11

Note that this is not a duplicate. I am asking about disabling the cache, not clearing it. If you have a cache to clear, then it is obviously not disabled.

On the rare occasions that I notice bash's cache of things that it has found in the path, it's not because it's helpful, it's because it's bloody annoying. An example:

~ dc$ export PATH=$HOME/bin:$PATH
~ dc$ cat bin/which
#!/bin/bash
echo "my which"
~ dc$ which
my which
~ dc$ rm bin/which
~ dc$ which which
-bash: /Users/dc/bin/which: No such file or directory

In another shell ...

~ dc$ which which
/usr/bin/which

I'm sure that this caching made sense back in the good old days when disks were slow and memory was expensive and limited and so you couldn't cache much - caching a path is cheaper than caching all the disk blocks necessary to find a command. But these days it provides no noticeable benefit and causes more problems than it solves. It's a misfeature, verging on being a bug.

And I can't even find a way of disabling it. Any pointers?

  • 1
    The benefits are noticeable even in the common case of a desktop machine, if you don't have so much RAM that /usr/bin remains entirely in cache. – Gilles 'SO- stop being evil' Aug 19 '14 at 22:12
  • 1
    @drhyde, sorry. I marked this question as duplicate. Use set +h to disable hashing. – Evgeny Vereshchagin Jul 28 '15 at 22:10
  • In Nixos, it disabled hash in its bash. I think, for a good reason because of Nixos way of working. However, I am not sure if this really mandatory for Nixos. I am only saying, that a hash in bash can bring problems in certain situations. – typelogic May 24 '18 at 13:32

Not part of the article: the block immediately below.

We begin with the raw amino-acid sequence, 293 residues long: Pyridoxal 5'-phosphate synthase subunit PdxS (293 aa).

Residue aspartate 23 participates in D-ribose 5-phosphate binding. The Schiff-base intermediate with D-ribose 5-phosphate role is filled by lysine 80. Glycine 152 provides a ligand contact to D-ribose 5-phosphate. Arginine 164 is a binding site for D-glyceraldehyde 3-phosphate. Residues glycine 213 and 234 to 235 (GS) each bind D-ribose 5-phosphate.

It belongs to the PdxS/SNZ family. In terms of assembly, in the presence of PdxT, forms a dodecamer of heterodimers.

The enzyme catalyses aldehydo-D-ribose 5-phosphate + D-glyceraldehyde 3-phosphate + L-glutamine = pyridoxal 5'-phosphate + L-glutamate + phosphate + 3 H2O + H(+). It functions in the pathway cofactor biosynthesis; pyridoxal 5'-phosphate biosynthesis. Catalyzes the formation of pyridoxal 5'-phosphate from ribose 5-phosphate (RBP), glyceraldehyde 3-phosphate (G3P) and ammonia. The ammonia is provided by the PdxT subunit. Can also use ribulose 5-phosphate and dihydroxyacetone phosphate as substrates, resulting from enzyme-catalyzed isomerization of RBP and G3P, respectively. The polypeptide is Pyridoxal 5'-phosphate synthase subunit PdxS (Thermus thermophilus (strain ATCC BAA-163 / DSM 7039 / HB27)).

12

You can just clear the hashed executables before the prompt gets drawn:

PROMPT_COMMAND='hash -r'

From help hash:

hash: hash [-lr] [-p pathname] [-dt] [name ...]
Remember or display program locations.

Determine and remember the full pathname of each command NAME.  If
no arguments are given, information about remembered commands is displayed.

Options:
  -d                forget the remembered location of each NAME
  -l                display in a format that may be reused as input
  -p pathname       use PATHNAME is the full pathname of NAME
  -r                forget all remembered locations
  -t                print the remembered location of each NAME, preceding
            each location with the corresponding NAME if multiple
            NAMEs are given
Arguments:
  NAME              Each NAME is searched for in $PATH and added to the list
            of remembered commands.

Exit Status:
Returns success unless NAME is not found or an invalid option is given.
  • 1
    see my answer about set +h – Evgeny Vereshchagin Jul 27 '15 at 18:27
  • 1
    @EvgenyVereshchagin set +h isn't ideal, as many utilities (e.g. ruby gem installations) call hash, producing streams of -bash: hash: hashing disabled warnings. – David Moles Feb 20 '18 at 18:56
  • I also see the same warning messages in a python virtualenv activation. But I think, it is harmless. – typelogic May 24 '18 at 13:34
7

You can force bash to do a new path lookup in case a command in the hash table does not exist anymore.

shopt -s checkhash

From bash's manpage:

checkhash

    If set, bash checks that a command found in the hash table exists before trying to execute it. If a hashed command no longer exists, a normal path search is performed.

Example:

[blabla]$ PATH=$HOME/bin:$PATH
[blabla]$ hash -r
[blabla]$ cat bin/which
#!/bin/bash
echo "my which"
[blabla]$
[blabla]$ shopt -s checkhash
[blabla]$ which
my which
[blabla]$ mv bin/which bin/dis.which
[blabla]$ which which
/usr/bin/which

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